Weather observations sourced from tens of thousands of locations around the world via land stations, aircraft, shipping and satellites are submitted to the World Meteorological Organization (WMO) and compiled, by various agencies, into snapshots of the earth’s atmosphere, called Initial Conditions Files.


PredictWind uses Initial Conditions Files compiled by agencies in the US and Canada to enter into its computerized weather model, which processes the data and translates it into wind predictions. Providing two sources enables users to compare the two sets of results side by side, and gives confidence in the forecast.


Starting with a 60km resolution model forecasts (imagine dividing up the atmosphere into many 60kmx60km square regions), the model centers on a local area, commencing with these initial condition files and stepping forward in time to create a five day forecast.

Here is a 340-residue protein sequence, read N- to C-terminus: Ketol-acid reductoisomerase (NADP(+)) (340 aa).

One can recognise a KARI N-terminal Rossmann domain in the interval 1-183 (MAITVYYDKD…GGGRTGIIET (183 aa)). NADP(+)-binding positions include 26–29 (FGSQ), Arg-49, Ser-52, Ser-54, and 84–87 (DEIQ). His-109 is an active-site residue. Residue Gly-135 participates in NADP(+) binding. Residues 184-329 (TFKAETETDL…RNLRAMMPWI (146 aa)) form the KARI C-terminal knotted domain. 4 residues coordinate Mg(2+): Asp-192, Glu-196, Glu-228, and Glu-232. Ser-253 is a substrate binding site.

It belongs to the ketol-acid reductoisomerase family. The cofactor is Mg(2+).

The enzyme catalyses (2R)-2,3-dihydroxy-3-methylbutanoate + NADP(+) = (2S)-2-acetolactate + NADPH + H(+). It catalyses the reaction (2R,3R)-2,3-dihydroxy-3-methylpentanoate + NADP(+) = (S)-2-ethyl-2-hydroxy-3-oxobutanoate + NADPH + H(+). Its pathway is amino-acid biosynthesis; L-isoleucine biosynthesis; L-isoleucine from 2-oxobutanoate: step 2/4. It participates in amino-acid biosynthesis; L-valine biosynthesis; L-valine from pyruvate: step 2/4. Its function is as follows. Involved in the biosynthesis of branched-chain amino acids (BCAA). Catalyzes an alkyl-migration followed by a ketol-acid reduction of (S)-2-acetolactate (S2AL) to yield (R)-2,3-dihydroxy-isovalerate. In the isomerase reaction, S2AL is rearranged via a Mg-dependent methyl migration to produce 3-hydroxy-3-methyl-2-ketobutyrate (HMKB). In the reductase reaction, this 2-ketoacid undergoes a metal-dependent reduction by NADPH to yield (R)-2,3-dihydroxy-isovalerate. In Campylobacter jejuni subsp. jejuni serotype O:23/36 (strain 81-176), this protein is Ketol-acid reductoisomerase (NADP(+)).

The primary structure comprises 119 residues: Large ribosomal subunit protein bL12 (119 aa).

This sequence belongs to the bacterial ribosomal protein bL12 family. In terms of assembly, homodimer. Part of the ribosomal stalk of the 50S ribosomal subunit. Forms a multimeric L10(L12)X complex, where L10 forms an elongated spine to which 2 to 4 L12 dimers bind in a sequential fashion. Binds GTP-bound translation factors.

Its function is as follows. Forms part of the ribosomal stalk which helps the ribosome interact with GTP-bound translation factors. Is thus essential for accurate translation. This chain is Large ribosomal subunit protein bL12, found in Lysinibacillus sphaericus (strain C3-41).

For each 60kmx60km region, the model uses many complex equations to calculate all meteorological fields, such as wind, temperature, humidity, pressure, rain and their interaction.


This process is then repeated for the 8km model run, though it is “nudged” by the 60km model run. Finally the 1km resolution model is completed, which is “nudged” by the 8km model run.


This process is repeated automatically every 12 hours for both initial sources (i.e. four forecasts every day). There is no historical data involved, so each 12 hour forecast is independent from the previous.


The basis of PredictWind’s system has been developed over 25years by a team of research scientists, and has some unique features including a stretched grid. This stretched grid is the framework for the 60/8/1km resolution modelling. This enables the model to run without any boundaries, and is thus less constrained than other models that usually require significant damping. This sophisticated approach often reflects considerable variability in wind speed and direction, and is an advantage over other models.